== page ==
Asoka said...

I am a pathologist and a true Buddhist and understand your state of mind which is an excellent expression of a nice human being with paint and colours.
I teach pigmentation and tatooing to my students to explain how macrophages take up the pigments.
Theravada Buddhist unlike Mahayana detest use of Buddha image for purposes other than for worship and meditation. In that vein tatooing is a taboo but painting is not.
Some strange coincidence I have a blog page called Buddhism and Dhamma at asokaplus ( You are free to visit and read them. I promote Linux and the site is mainly for that purpose not Buddhism.

Kris said...

I'm no more attached to the Buddha quote on a card that sits on my desk than the quote inked into my skin, both won't last forever but for the short term, they remind me of what I aspire to be or practice.

If someone else sees their tat as a vain attempt to show others of their "desire" to be thought of as a Buddhist. I can't judge them. I simply hope the constant reminder eventually helps them to visit a Sangha or crack a book. :)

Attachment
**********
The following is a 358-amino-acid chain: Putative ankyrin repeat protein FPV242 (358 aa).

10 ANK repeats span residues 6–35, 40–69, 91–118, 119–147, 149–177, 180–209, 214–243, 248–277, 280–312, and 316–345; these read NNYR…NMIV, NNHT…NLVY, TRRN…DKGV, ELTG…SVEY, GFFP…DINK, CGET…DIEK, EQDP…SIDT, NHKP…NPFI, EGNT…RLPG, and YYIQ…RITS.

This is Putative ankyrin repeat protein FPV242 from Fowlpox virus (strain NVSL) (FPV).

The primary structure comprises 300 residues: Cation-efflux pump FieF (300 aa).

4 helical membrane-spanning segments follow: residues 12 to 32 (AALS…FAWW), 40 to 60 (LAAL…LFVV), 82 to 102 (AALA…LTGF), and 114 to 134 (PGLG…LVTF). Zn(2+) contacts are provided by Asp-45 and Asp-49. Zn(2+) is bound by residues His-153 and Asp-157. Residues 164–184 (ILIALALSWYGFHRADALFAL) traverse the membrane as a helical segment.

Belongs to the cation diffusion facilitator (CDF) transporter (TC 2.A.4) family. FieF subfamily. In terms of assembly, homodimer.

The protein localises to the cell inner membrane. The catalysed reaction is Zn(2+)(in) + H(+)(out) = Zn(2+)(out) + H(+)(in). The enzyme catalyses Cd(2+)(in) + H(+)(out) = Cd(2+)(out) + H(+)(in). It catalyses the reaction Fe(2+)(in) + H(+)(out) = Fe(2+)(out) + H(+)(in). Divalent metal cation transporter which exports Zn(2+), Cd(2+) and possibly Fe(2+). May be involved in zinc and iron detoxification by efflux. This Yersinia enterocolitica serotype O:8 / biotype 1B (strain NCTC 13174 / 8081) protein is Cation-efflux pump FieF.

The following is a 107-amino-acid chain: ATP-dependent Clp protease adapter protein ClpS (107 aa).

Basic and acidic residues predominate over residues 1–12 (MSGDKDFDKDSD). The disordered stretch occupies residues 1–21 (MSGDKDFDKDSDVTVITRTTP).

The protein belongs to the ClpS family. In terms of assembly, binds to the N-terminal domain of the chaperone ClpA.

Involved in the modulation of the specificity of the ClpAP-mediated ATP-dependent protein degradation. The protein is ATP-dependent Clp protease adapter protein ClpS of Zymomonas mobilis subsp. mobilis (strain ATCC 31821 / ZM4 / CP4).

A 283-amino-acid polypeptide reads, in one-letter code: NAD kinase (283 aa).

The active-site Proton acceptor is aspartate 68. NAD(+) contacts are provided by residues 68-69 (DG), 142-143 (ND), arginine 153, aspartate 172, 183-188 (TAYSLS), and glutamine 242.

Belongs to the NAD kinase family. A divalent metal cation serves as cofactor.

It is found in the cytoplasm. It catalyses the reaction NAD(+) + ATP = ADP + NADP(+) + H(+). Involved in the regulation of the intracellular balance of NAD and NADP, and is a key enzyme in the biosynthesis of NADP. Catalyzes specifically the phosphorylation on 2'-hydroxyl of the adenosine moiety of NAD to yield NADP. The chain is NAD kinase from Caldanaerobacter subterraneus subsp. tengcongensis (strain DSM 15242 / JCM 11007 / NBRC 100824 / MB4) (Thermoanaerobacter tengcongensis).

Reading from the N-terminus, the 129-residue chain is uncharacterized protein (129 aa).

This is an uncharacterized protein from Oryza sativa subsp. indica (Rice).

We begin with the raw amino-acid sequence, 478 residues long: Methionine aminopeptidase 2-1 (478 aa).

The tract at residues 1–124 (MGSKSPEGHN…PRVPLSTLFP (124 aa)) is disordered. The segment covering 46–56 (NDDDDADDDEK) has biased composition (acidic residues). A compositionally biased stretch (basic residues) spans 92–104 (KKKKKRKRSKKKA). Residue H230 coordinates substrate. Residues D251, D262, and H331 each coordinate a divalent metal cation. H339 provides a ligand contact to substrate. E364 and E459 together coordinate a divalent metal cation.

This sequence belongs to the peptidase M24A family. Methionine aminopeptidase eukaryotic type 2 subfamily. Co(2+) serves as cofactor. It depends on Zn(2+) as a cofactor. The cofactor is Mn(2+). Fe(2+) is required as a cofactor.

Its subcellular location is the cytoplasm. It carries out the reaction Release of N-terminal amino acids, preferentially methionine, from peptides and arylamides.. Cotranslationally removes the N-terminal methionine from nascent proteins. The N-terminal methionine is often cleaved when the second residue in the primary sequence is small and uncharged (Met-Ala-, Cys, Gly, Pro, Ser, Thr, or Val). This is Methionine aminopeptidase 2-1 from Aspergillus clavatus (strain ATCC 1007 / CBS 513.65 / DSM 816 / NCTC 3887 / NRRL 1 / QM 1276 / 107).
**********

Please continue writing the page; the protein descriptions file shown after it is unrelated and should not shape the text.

Julie Reiser said...

Hey, nice post. I read somewhere--of course somewhere I can no longer recall and/or find--that certain sects of Buddhists believe you should never get the tattoo below your heart. It seems to be the same kind of thinking that views tattoos as desecrations, but I remember thinking at the time that it was an important Rinpoche who said it. Does this sound familiar to anyone?

Hitchcock Butterfield said...

The tattoo was excellent. Isn't it painful?